Lagos branch chairman of ISPON, Engr. Timothy Iwuagwu

Mixed Reactions Trail Iwuagwu’s Emergence as ISPoN Lagos Chairman

With uncertainty surrounding the outcome of the October 7 election of members of the state executive committee of the Lagos branch of the Institute of Safety Professionals of Nigeria (ISPoN), Safety Record Newspaper‘s, Otu Nkpoidet, who monitored the exercise, report issues that played out during the election. Some stakeholders also bared their minds on the acrimony that the process has been enmeshed in.

With incumbent Chairman, Lagos ISPoN branch, Engr. Timothy Iwuagwu emerging the new chairman unopposed after the election which took place at the institute’s national secretariat in Ikotun, not only are tongues left wagging in the last few weeks but the process has also elicited fears over the likely outcome of the contest.
Iwuagwu had won the election unopposed after his only opponent, Mr Lucky Oderhohwo, was disqualified for not meeting up with the required 75% attendance as stipulated in ISPoN electoral guideline.
According to reactions from some of the aggrieved members of the institute, who did not support Engr. Iwuagwu’s unopposed election, the bone of contention can be traced to the interpretation of Section 13 of the ISPoN Election Guideline, which bars any member of the body from contesting for any elective post unless they have met 75% of attendance at monthly branch meetings or provided substantial evidence why they could not do so.
For the avoidance of doubt, the section reads: “Persons vying for any position must have attended branch monthly meetings for not less than 75% in the calendar year of election, except where there is/are substantial evidence (s) why a person could not attend branch monthly meetings and also convincing evidence that he/she would attend branch monthly meetings after elections”.

Disqualification of candidates
Some past executives who spoke with our reporters fault the process leading to disqualification by the electoral committee of some contestants for ostensibly failing to meet 75% of attendance during monthly branch meetings.
A chairmanship candidate and one of those so disqualified, Mr Lucky Oderhohwo, faulted the action of the electoral committee in disqualifying him and others without listening to their explanations.
He said, “We had some mixed feelings about the election that took place in Ikotun on 7th of October, 2016 because before now there had been the rumour that went round that Mr. Lucky was going to be disqualified on the ground that his attendance wasn’t up to 75%.
“When you look at that, I believe that the electoral guideline specifies it that when you are unable to meet up to 75%, you must give us reasons why you are unable to meet up to 75%.
“Reasons were actually put forward and most of the reasons are cogent reasons in which one of it affects the institute positively. There’s one of the reasons for the grievances and if you were there that day, you will see so many things that happened. Also, some members were disqualified based on the ground that some of them did not attach their resume or credentials. The reasons they put forward were not just looked at.”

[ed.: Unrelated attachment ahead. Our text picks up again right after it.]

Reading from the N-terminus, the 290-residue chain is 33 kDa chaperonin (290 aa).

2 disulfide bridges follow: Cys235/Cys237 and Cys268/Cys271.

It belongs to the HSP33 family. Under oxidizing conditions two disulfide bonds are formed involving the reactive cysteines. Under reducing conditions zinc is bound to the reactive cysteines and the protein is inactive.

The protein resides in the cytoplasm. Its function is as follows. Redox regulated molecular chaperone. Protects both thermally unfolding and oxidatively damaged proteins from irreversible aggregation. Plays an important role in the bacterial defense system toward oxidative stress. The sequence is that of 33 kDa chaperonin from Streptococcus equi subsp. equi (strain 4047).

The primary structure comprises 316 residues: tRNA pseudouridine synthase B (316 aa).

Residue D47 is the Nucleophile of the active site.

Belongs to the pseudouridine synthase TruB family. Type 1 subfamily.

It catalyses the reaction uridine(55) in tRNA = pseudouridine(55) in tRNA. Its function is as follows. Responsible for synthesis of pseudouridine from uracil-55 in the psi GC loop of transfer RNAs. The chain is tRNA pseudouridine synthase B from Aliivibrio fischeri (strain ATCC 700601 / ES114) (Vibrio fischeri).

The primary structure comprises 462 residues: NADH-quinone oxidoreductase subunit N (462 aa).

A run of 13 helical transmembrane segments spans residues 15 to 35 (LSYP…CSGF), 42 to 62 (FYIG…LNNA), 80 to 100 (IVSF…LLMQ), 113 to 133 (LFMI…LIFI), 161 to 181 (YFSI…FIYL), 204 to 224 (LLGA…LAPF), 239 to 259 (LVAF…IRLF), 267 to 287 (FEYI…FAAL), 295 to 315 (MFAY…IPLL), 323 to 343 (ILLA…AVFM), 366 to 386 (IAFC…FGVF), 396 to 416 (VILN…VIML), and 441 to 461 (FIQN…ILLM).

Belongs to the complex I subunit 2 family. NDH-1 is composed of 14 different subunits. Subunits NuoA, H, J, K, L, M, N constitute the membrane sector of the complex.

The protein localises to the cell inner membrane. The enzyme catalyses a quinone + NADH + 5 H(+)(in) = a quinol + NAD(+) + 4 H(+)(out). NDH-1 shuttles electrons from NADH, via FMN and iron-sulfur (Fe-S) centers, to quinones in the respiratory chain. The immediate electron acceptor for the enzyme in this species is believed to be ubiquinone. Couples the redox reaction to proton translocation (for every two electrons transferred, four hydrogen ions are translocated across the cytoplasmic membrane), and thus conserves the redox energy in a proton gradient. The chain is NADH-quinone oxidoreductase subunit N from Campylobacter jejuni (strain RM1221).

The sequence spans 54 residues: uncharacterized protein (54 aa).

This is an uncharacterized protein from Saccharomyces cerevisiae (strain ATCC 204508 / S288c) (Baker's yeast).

Elaborating on the circumstances that made him unable to meet 75 per cent of attendance, Oderhohwo, who is the Managing Director of Rholucks Services Nigeria Limited, said, “If you look at the electoral guideline, Section 13 of it specifically says that anybody vying for elective position should have met 75% or give evidence substantial enough why you were not able to meet up to 75% and also write a pledge that when you are voted in you will not miss the meetings.
“So with that if they have gone to look at the evidences, cogent reasons why this people were not able to meet up with this 75%, I believe it is fair enough for us. And that is why we are pushing it. Like I told you before now, one of the evidence I put forward was (that) I had a meeting with my client.
“There was an environmental audit I conducted and I found out that their fire and safety officers are not members of the institute. They had not even gone through meaningful safety trainings. So, I advised the management that their fire safety men must be members of the institute and they must attend the trainings.
“And based on that, I had a letter from the organisation for me to attend the meeting precisely 17th of September, 2015, to attend a meeting on 18th of September, 2015. And that 18th happened to fall on the day of our meetings.
“So, I sent an apology to the General Secretary which ordinarily should be done by somebody that has value for the organisation. Ideally, I would have gone without sending apology, but I am a professional, I am an exco. I was one-time vice chairman of the institute, Lagos state branch and now an ex-officio.
“So, it is well enough for me to have sent apology and the apology is: I am going to so, so place to ensure that this thing is done. After the meeting we arrived at a consensus where those people will be going to the institute to hold this trainings rather than pulling them out, which is not convenient.